Women Before Hell's Gate: Survivors of the Holocaust and their Memoirs
Part I | Part II | Part III | Part IV | Biography | Endnotes

Peter R. Erspamer, Ph.D.
Author's Acknowledgments: This essay originally appeared in Literature and Ethnic Discrimination, edited by Michael J. Meyer (Amsterdam and Atlanta: Rodopi, 1997). It is reprinted here by special arrangement with Rodopi Press and thanks are due to Fred van der See. I would also like to thank Paul Roberge, Ruth Klüger, and Elie Wiesel for their words of encouragement on the original publication of this essay. Some slight revisions and enlargements have been made to this essay for this reprinting. Special thanks to Judy Cohen for inviting me to present my work in her forum.

Part I

The horrors of Nazism were best described in 1986 by the German historian Eberhard Jäckel:

The Nazi extermination of the Jews was unique because never before had a state, under the responsible authority of its leader, decided and announced that a specific group of human beings, including the old, the women, the children and the infants would be killed to the very last one, and implemented this decision with every means at its disposal.1

Jäckel's statement eloquently explains why the Holocaust continues to horrify us 50 years after the end of World War II. The Holocaust has become emblematic as a symbol of the cruelty of inter-ethnic hatred and the means and motives of the Nazi tyrants continue to terrify and are the subject of continuing attention. The killing of European Jews in such Nazi concentration camps as Auschwitz, Theresienstadt (Terezin), Ravensbrück, and Oederan occurred not only through exposing the victims to physical privations, because that alone was not the quickest way to guarantee their destruction. Although the indomitability of the human spirit did not flourish in the camps, it did continue to survive, and in many cases, it prolonged the inmates' tenuous hold on life. It therefore became necessary to assault the detainees psychologically by divorcing them from any sense of their identity as human beings. The techniques of this dehumanization process are vividly described in various survivor memoirs. The goals of this essay are threefold: to examine the philosophy behind the dehumanization of Holocaust victims, to examine specific techniques of dehumanization as reflected in Holocaust literature, and finally to examine the ways in which some Holocaust survivors were able to resist these processes of dehumanization by rehumanizing themselves and maintaining their will to live.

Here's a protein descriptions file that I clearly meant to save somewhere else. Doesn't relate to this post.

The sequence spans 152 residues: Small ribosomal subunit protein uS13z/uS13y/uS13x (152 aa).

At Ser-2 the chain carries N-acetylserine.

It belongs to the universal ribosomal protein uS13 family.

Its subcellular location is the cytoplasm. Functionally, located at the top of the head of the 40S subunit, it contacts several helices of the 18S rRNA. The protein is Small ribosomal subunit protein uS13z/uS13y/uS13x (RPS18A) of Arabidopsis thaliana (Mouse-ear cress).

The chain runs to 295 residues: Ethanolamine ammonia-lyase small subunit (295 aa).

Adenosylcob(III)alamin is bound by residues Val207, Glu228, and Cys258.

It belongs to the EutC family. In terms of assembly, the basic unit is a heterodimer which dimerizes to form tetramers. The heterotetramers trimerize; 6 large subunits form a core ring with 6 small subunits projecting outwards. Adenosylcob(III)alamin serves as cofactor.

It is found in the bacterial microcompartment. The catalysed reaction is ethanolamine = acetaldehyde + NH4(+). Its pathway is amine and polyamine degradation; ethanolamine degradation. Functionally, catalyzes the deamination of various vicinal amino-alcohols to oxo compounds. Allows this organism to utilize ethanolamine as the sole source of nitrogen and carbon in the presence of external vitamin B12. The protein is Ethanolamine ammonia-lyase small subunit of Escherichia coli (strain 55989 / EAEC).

In examining the philosophy behind these practices of dehumanization, it is profitable to turn to the analyses offered by Theodor W. Adorno, a major 20th-century philosopher. In his 1966 essay, "Erziehung nach Auschwitz," he declares the following: the most important task of education is the prevention of future Auschwitzes.2 Adorno then proceeds to indict the barbarism that constituted Auschwitz as the very antithesis of education and holds that Auschwitz was the result of powerful societal tendencies that continue to exist. The genocide had its roots in the resurrection of an aggressive nationalism that had its origins in the late 19th century.3 Indeed, the notion of a state based on religious, ethnic, and cultural homogeneity was a reactionary product of that time whose influence continues today.